Peabody award-winning and Emmy nominated filmmaker, Paul Freedman, began his career as an editorial assistant for television commercials. Paul’s first documentary role came as editor on a film about minor league baseball. Since then, his love of the documentary form has led him to win numerous awards covering a vast array of subjects around the globe. His film “Halfway Home”—narrated by Martin Sheen—profiles servicemen and women who are struggling to readjust to life away from combat. The film features Former Senator and Vietnam Vet, Max Cleland and Iraq War hero, Sergeant Tommy Rieman. His film, “Sand and Sorrow”, was shot on location in Darfur, Sudan and aired on HBO. The acclaimed doc chronicled the international community’s legacy of failure to respond to genocide and featured Elie Wiesel and Barak Obama. George Clooney narrated.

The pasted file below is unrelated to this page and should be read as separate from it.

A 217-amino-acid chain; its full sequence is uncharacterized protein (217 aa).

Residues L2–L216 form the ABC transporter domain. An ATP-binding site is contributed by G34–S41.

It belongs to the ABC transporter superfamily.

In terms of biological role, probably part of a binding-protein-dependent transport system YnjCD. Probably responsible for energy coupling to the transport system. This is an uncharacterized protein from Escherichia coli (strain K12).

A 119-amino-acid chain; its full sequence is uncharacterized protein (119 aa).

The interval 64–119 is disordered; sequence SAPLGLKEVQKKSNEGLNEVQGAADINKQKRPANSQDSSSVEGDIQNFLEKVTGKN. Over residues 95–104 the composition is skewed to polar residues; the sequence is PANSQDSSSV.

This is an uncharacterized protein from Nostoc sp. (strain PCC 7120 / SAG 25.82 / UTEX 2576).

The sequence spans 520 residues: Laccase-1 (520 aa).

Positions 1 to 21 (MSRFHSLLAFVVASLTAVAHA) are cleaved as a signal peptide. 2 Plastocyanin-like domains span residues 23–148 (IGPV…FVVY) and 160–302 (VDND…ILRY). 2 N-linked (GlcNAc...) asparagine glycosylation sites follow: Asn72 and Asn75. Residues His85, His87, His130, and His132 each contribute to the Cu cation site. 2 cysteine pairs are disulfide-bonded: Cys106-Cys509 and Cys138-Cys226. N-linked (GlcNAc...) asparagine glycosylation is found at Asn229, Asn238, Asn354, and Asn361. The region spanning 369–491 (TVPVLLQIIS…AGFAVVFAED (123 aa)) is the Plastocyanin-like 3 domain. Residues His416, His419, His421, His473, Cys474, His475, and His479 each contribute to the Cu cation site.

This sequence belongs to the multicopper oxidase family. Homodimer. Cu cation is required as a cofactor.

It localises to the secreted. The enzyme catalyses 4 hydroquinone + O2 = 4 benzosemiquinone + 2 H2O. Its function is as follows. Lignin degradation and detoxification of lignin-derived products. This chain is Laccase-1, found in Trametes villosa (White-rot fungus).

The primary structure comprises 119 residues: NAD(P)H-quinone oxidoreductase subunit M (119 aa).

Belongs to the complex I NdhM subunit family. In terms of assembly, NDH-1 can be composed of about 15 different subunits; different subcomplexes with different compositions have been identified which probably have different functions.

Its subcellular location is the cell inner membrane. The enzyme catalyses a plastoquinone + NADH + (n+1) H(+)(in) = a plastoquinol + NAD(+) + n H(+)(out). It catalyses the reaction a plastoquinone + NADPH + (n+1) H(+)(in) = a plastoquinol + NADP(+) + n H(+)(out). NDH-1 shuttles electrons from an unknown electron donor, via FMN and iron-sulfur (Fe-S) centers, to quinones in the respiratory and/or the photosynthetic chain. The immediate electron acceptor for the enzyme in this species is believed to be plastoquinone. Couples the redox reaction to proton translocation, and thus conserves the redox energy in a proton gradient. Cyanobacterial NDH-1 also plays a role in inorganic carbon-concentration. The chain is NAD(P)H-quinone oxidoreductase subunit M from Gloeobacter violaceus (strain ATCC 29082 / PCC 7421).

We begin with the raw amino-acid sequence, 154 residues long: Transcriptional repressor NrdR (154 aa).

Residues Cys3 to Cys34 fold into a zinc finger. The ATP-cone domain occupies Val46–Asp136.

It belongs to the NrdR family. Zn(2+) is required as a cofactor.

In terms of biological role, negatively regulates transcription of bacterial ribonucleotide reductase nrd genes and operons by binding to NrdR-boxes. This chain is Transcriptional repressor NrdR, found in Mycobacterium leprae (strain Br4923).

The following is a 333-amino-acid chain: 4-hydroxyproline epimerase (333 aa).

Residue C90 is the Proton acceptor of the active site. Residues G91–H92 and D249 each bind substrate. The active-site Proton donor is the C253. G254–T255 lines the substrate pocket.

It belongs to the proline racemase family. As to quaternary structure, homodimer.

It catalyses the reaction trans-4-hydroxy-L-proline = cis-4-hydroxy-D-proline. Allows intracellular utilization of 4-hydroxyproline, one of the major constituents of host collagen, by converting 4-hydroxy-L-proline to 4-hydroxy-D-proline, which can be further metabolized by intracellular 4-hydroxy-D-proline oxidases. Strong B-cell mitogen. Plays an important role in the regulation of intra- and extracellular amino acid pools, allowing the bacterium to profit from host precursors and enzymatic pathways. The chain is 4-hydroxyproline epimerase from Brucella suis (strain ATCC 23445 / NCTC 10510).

Kahlil Hudson (Tlingit – Director of Photography)
Kahlil is a Native Alaskan filmmaker and cinematographer. Kahlil served as a Peace Corps volunteer in Benin, West Africa. His recent clients include: Showtime, Discovery, History Channel, MTV, Yahoo!, Nikon Cameras, Telemundo, Interscope Records, MSNBC, Starz, and PBS.He shot the feature film “Kumare” which won the Audience Award at the 2011 SXSW Film Festival. Kahlil received his MFA in Film from UCLA and currently resides in Denver, Colorado with his wife, Mikiko and daughter Violet Sol.
Sydney Freeland (Navajo – Assistant Editor)